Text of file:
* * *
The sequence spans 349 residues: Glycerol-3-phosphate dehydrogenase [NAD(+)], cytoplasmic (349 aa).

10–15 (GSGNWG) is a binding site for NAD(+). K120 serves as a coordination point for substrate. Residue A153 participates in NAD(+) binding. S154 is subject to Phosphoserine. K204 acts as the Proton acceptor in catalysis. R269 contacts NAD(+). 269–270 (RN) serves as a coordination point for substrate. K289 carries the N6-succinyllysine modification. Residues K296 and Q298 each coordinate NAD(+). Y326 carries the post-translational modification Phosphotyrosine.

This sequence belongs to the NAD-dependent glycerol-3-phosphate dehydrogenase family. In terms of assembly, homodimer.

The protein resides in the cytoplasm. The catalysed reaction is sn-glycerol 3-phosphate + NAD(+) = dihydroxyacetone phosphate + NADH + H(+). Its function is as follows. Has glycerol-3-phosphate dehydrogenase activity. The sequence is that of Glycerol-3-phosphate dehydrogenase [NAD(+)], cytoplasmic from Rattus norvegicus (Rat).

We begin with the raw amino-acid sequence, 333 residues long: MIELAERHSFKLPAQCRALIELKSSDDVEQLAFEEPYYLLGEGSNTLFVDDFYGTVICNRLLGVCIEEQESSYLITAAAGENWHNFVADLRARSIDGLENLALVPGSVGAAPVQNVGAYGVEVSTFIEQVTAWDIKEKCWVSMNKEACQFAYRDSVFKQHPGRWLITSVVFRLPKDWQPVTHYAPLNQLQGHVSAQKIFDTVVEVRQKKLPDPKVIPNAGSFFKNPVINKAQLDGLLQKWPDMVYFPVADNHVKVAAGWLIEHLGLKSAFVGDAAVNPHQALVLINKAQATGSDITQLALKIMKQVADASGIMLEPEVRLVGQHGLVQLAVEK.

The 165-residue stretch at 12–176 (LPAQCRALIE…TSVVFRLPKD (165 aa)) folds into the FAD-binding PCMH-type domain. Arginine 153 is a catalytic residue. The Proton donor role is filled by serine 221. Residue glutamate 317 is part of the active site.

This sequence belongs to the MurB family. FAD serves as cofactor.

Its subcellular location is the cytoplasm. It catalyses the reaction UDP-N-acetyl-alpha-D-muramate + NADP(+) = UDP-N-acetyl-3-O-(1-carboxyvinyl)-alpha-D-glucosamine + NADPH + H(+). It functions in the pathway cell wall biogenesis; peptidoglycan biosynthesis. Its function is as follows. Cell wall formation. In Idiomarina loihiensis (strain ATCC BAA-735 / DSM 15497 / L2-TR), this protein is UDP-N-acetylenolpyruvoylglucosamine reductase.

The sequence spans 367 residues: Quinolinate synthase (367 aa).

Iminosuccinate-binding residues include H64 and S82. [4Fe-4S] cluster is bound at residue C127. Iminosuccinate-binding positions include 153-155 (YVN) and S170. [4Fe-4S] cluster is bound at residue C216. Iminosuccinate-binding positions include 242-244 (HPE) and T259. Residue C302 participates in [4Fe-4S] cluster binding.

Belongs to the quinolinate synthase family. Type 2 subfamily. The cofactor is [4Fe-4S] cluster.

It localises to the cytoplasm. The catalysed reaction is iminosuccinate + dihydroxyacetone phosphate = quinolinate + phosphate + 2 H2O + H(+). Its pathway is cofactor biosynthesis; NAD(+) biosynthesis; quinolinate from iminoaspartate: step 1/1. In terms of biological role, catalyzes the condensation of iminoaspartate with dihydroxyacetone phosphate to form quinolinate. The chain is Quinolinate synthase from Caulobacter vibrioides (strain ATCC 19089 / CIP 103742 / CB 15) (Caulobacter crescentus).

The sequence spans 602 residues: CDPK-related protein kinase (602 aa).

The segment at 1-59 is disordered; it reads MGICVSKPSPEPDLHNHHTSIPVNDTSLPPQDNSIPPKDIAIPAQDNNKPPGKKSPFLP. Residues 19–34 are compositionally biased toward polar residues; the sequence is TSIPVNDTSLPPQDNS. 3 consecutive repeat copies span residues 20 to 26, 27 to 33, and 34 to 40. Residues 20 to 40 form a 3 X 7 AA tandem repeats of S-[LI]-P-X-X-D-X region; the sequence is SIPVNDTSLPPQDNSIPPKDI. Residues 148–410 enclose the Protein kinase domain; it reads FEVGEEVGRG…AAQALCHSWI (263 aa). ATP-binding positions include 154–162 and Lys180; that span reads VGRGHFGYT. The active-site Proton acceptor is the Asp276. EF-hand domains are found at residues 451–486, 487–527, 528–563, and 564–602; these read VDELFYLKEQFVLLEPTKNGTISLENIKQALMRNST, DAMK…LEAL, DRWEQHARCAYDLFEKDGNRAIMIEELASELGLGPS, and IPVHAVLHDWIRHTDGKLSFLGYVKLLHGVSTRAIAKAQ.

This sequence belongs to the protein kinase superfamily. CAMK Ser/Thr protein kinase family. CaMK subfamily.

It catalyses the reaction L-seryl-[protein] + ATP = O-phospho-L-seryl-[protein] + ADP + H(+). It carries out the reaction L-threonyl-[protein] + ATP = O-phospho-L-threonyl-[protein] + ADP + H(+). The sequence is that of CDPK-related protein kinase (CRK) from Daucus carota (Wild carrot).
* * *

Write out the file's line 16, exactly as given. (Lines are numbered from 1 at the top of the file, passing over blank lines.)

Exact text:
It catalyses the reaction L-seryl-[protein] + ATP = O-phospho-L-seryl-[protein] + ADP + H(+). It carries out the reaction L-threonyl-[protein] + ATP = O-phospho-L-threonyl-[protein] + ADP + H(+). The sequence is that of CDPK-related protein kinase (CRK) from Daucus carota (Wild carrot).